* * *

Dear Prudence,
Multiple people in my life have a habit that drives me nuts, and I can’t tell if I’m being too sensitive. Whenever I do something they think is remotely odd, they laugh and ask “Why are you doing that?” and mock me for doing something “weird.” It’s always something benign, like getting iced coffee instead of hot, holding my purse the “wrong” way, or even glancing at something. I feel on edge and forced to explain (“This is just how I hold my purse”) and whatever answer I give gets another laugh. I don’t mind joking around about myself, but it doesn’t really come across as joking around. I’ve tried replying dryly with “Why do you care?” but then I come across as hostile. Am I overreacting? These people are not all from the same friend group, so I wonder if it’s just me.

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—Fun or Relentless?

Since this response comes from multiple people with no connection to one another, and generally revolves around innocuous little quirks, I think it’s likely that your friends are not trying to put you down or hurt your feelings. They don’t see themselves as demanding an explanation for some perceived lapse in “correct” behavior so much as genuinely curious about the habit in question.

It’s also possible your friends are just joshing you in a spirit of non-judgmental friendliness, in which case they may see your explanations as further excuses to escalate said joshery. Getting iced coffee (even if it’s already cold out) is a matter of taste, not objectively odd behavior. Feel free to defend your quirks! But it may even be more effective not to defend your quirks, which make up who you are: shrugging or laughing the moment off may be all that’s needed to get back to the rest of the business of being friends, especially since there’s definitely a realm of normal social behavior wherein friends sometimes call one another weird, and expect to be called weird in turn.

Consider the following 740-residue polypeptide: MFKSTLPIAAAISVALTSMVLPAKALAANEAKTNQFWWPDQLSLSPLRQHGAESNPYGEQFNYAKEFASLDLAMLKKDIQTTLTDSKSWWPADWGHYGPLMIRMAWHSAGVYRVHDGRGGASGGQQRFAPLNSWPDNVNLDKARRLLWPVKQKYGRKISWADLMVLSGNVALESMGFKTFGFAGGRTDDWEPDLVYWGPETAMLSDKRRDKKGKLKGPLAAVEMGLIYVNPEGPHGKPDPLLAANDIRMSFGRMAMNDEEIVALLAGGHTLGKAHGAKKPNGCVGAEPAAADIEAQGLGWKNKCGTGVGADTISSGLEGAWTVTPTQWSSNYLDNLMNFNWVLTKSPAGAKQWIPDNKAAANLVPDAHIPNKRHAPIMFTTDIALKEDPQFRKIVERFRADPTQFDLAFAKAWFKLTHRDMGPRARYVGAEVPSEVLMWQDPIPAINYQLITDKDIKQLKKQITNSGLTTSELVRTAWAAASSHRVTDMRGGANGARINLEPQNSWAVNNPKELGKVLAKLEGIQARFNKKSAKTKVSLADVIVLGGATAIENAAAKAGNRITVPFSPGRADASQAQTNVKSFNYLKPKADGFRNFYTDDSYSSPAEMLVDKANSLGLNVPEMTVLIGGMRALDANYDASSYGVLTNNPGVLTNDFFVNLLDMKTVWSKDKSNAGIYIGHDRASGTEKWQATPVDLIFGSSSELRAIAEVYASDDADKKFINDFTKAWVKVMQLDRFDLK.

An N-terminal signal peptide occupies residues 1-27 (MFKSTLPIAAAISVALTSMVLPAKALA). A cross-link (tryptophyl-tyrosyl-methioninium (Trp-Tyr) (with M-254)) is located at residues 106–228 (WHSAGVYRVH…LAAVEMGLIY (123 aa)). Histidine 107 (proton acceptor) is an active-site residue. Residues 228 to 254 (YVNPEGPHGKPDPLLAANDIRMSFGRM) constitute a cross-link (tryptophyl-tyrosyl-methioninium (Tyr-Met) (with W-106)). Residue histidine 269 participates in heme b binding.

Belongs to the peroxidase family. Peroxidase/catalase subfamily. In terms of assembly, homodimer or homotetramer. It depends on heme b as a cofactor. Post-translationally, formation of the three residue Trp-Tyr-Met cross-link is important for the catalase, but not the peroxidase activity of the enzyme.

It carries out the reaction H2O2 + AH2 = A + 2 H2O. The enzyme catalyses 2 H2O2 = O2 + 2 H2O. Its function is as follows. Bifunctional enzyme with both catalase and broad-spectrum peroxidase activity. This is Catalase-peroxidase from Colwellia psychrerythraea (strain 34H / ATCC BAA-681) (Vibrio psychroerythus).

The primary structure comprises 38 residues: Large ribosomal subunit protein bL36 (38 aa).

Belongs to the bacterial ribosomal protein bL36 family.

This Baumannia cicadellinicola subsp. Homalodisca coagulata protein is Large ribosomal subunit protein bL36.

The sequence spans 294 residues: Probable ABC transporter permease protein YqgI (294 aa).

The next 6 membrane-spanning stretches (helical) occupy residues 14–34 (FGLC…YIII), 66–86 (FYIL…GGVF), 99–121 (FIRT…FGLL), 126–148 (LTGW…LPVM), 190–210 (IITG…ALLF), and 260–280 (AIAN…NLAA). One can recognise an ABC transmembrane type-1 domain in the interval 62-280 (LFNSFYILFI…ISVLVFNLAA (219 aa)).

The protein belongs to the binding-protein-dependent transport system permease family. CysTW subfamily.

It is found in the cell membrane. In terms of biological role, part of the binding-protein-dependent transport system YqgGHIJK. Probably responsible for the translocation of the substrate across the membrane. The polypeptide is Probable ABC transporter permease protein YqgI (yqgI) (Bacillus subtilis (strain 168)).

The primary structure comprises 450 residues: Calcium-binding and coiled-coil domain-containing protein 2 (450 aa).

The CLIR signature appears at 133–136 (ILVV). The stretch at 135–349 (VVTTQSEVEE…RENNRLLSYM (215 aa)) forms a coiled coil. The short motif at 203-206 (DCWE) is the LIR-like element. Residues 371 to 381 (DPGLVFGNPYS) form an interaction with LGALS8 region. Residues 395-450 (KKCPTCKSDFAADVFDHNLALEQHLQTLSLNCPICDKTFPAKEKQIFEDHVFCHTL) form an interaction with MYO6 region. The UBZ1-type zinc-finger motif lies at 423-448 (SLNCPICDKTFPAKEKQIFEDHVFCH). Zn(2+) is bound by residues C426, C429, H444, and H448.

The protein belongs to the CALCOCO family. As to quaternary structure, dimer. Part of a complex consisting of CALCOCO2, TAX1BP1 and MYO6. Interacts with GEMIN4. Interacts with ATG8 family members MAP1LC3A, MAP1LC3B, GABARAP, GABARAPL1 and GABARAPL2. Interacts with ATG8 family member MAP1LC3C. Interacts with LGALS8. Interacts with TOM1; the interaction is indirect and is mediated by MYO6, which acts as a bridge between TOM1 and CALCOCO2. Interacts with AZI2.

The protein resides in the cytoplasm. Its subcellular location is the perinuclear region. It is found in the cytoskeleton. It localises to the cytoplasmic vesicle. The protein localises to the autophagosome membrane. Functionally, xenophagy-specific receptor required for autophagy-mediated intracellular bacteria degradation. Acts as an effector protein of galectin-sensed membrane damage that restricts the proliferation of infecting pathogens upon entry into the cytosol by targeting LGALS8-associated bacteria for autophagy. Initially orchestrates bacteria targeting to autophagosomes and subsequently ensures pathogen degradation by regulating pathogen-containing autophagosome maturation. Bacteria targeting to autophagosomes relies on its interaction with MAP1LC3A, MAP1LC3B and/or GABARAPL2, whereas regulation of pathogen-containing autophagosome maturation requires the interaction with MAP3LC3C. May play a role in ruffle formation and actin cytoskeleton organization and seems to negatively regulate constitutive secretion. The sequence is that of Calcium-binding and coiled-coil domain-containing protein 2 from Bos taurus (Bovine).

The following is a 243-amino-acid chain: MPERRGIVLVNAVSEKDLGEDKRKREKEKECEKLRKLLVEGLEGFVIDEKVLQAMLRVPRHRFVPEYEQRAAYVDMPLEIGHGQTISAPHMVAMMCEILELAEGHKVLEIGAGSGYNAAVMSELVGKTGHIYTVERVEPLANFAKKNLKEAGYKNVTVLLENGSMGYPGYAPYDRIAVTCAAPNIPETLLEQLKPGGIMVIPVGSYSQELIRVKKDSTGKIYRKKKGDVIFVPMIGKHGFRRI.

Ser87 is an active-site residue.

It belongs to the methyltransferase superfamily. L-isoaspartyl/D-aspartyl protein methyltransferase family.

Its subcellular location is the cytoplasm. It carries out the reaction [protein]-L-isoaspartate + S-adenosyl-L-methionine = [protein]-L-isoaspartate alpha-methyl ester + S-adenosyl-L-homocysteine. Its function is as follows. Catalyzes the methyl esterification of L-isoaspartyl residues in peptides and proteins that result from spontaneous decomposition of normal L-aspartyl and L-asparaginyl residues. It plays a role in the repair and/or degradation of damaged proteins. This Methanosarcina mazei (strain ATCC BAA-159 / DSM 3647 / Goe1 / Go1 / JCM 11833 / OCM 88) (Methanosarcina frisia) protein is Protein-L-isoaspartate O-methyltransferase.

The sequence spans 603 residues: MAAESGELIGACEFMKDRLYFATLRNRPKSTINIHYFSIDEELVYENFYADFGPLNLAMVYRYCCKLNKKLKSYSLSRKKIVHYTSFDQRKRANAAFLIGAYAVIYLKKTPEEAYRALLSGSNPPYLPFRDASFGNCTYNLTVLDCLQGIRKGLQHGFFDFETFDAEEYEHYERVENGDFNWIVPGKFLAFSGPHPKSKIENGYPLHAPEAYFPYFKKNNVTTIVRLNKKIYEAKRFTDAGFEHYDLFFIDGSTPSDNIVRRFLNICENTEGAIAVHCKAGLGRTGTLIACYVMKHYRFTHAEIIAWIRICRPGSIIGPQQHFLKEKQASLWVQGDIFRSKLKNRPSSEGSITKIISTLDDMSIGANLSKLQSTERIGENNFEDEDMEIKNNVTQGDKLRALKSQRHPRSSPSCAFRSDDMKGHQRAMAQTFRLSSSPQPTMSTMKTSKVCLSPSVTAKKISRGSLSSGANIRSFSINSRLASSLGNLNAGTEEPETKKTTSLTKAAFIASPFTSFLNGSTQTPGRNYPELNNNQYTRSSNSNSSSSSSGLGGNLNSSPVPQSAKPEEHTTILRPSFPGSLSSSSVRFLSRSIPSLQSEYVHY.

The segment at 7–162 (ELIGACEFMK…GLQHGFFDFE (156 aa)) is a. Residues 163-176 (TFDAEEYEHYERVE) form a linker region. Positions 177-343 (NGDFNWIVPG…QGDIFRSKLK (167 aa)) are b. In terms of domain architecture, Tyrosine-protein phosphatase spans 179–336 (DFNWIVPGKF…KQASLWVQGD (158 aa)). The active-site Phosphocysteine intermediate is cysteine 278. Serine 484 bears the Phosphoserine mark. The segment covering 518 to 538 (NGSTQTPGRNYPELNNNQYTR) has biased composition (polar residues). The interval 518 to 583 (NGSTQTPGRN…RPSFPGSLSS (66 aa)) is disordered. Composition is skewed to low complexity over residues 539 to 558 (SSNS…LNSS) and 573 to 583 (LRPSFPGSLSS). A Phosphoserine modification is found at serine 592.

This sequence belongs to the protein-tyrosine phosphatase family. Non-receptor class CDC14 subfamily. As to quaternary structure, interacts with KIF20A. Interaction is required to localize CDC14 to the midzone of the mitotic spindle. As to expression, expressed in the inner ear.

But if you truly find their teasing observations hurtful, it’s fine to ask them to stop without worrying if “it’s just you.” Even if it is just you, it’s perfectly fine to tell a friend that something they see as neutral or even light-hearted actually bothers you. A good friend will cheerfully apologize and do their best to knock it off. Feel free to ask them to check their behavior while making it clear you’re not assigning malice as a motivator: “You may not have noticed this, but sometimes you’ll point out little quirks of mine and I’d rather you don’t tease me about how I do things.” Based on what you describe, I imagine most of your friends would be surprised and sorry to learn that this makes you feel on edge and as if you are being forced to justify your every action. If one of them occasionally slips up and truly doesn’t seem aware that what they’ve just said feels harsh, you can briskly but kindly say, “This falls under the category of things I’d rather you didn’t ask me about. Let’s talk about something else.”

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* * *

Dear Prudence: The “Anti-Pronoun” Edition

Hear more Prudence at Slate.com/PrudiePod.